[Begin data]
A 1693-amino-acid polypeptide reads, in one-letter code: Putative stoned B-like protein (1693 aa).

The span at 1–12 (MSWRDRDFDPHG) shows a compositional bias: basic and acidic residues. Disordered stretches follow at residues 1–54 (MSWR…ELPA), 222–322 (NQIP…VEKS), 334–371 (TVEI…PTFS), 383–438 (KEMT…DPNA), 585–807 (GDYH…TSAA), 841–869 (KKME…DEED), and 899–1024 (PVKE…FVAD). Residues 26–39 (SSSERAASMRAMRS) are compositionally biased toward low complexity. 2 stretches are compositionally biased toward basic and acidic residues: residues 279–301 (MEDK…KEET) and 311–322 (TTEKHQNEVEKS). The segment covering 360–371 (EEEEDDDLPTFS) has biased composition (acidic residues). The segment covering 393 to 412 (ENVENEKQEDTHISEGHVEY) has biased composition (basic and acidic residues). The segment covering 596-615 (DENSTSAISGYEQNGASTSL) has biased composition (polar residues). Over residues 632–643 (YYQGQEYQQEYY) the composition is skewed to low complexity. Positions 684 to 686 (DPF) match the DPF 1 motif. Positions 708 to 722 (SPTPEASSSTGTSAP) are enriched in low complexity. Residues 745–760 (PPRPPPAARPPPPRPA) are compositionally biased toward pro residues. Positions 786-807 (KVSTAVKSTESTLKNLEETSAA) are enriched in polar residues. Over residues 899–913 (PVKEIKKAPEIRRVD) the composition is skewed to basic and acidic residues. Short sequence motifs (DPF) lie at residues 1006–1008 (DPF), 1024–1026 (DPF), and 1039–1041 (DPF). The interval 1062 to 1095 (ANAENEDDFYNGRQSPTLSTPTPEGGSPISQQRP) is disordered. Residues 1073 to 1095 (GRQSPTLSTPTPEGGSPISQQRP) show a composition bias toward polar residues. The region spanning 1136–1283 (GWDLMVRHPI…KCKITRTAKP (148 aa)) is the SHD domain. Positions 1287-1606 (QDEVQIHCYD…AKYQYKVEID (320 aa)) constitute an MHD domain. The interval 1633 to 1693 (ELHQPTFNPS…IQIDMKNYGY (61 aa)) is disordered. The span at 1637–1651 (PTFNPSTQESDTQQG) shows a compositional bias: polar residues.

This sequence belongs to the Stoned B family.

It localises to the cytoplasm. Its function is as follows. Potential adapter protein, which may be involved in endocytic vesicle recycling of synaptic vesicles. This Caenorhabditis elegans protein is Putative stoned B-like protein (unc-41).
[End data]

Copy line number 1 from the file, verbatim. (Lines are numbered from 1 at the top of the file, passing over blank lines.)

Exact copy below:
A 1693-amino-acid polypeptide reads, in one-letter code: Putative stoned B-like protein (1693 aa).